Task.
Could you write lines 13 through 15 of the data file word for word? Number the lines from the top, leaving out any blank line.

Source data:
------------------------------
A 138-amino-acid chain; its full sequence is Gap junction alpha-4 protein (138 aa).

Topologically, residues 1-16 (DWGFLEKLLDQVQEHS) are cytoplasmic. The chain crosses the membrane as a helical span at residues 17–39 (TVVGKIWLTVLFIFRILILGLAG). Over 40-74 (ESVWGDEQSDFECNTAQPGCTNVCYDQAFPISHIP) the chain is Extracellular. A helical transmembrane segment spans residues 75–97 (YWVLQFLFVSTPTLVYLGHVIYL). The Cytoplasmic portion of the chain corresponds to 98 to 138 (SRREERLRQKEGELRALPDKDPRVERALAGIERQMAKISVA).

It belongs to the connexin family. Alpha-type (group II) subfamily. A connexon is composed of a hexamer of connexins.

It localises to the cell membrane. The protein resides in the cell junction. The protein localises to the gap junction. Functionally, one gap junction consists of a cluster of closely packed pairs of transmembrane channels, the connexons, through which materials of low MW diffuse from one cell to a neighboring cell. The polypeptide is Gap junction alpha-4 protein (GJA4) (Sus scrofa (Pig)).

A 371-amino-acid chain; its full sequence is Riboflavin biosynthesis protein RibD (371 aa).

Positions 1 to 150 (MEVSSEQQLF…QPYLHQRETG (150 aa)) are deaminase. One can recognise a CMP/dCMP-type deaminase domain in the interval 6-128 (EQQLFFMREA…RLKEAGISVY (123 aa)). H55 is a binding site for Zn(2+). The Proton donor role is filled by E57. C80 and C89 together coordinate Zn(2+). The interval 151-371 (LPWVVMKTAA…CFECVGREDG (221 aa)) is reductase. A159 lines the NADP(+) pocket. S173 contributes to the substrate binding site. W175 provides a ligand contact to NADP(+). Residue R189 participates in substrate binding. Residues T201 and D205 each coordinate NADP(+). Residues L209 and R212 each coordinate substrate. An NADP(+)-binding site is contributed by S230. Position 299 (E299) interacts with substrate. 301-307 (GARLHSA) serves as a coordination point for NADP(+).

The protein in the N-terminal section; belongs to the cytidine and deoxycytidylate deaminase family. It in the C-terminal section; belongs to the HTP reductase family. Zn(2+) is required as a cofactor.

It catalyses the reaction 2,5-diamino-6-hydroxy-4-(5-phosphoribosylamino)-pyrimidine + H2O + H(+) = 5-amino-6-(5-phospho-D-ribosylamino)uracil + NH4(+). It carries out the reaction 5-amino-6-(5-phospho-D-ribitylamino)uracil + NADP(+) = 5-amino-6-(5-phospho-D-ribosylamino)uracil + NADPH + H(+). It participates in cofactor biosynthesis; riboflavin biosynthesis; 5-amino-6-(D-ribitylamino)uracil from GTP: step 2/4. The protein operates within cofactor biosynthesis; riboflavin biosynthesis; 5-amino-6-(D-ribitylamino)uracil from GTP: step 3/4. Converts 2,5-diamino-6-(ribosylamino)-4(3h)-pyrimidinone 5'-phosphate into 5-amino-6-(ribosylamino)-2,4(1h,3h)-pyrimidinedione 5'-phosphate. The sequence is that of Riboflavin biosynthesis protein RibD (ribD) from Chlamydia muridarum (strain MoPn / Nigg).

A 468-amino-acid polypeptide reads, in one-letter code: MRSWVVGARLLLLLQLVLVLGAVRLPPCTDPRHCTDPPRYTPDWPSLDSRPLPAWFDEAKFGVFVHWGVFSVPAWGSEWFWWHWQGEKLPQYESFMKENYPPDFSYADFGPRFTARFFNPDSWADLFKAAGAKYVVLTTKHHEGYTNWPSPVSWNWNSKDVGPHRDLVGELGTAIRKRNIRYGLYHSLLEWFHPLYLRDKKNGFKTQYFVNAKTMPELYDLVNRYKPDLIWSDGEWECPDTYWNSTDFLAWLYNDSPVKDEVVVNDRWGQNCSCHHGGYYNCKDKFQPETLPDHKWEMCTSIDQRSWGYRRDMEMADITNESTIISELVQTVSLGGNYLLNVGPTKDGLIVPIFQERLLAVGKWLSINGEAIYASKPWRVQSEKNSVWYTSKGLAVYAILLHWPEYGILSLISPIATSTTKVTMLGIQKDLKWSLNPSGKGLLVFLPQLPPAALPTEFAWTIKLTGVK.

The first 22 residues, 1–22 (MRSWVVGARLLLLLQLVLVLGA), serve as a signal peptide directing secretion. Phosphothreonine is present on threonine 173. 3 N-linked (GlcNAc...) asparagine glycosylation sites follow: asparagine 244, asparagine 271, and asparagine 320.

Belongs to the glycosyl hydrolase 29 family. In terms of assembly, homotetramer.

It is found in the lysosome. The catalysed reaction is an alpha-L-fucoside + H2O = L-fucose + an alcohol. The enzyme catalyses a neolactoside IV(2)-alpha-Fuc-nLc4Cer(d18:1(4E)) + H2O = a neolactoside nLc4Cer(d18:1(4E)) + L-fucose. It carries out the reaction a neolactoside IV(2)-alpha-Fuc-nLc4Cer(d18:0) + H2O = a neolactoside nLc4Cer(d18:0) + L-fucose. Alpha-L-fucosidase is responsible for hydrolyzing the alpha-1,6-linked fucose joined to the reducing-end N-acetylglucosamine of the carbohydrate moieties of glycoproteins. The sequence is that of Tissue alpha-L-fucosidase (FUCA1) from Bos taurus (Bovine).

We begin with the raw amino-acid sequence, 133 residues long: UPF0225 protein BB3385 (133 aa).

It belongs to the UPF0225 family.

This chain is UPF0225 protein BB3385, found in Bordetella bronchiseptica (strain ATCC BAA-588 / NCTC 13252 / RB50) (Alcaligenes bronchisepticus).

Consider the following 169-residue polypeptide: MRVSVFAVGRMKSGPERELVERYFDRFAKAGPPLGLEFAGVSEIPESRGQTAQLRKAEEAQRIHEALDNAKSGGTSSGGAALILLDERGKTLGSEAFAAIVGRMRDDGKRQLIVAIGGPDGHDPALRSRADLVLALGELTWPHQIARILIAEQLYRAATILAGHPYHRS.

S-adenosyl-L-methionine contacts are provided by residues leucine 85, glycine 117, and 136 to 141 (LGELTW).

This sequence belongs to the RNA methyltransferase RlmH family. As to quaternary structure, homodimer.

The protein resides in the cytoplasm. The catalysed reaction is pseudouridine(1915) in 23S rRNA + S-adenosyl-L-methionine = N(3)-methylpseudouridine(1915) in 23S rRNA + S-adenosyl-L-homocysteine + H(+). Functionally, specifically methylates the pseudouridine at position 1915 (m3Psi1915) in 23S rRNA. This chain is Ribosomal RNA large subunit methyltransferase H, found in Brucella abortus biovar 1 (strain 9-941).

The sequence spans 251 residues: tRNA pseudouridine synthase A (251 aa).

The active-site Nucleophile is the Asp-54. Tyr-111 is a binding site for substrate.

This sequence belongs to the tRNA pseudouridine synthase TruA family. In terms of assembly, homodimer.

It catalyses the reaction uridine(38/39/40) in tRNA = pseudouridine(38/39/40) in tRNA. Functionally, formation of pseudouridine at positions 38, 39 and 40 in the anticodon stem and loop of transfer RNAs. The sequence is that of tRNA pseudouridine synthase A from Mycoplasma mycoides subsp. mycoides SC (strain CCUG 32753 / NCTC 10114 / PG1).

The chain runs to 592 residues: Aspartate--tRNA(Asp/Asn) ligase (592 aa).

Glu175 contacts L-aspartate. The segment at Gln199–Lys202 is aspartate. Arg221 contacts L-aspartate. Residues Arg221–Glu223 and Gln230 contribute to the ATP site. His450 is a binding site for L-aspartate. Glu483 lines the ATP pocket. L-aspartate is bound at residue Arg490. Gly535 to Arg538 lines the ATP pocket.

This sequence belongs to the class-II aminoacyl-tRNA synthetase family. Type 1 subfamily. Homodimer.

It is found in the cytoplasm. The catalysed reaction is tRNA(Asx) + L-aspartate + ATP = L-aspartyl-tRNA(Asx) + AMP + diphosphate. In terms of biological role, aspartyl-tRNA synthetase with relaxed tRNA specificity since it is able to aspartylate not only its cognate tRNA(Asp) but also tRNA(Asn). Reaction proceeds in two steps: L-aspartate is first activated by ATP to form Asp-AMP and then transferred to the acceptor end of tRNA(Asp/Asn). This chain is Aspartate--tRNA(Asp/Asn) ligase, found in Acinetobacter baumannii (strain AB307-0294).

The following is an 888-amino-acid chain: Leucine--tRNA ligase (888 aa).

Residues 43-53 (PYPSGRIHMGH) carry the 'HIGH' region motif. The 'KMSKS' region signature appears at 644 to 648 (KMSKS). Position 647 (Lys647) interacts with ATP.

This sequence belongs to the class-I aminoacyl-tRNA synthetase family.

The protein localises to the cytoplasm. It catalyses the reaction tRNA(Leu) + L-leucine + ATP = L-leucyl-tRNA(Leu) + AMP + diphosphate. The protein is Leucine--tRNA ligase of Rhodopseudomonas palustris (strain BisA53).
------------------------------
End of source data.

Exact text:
We begin with the raw amino-acid sequence, 133 residues long: UPF0225 protein BB3385 (133 aa).

It belongs to the UPF0225 family.

This chain is UPF0225 protein BB3385, found in Bordetella bronchiseptica (strain ATCC BAA-588 / NCTC 13252 / RB50) (Alcaligenes bronchisepticus).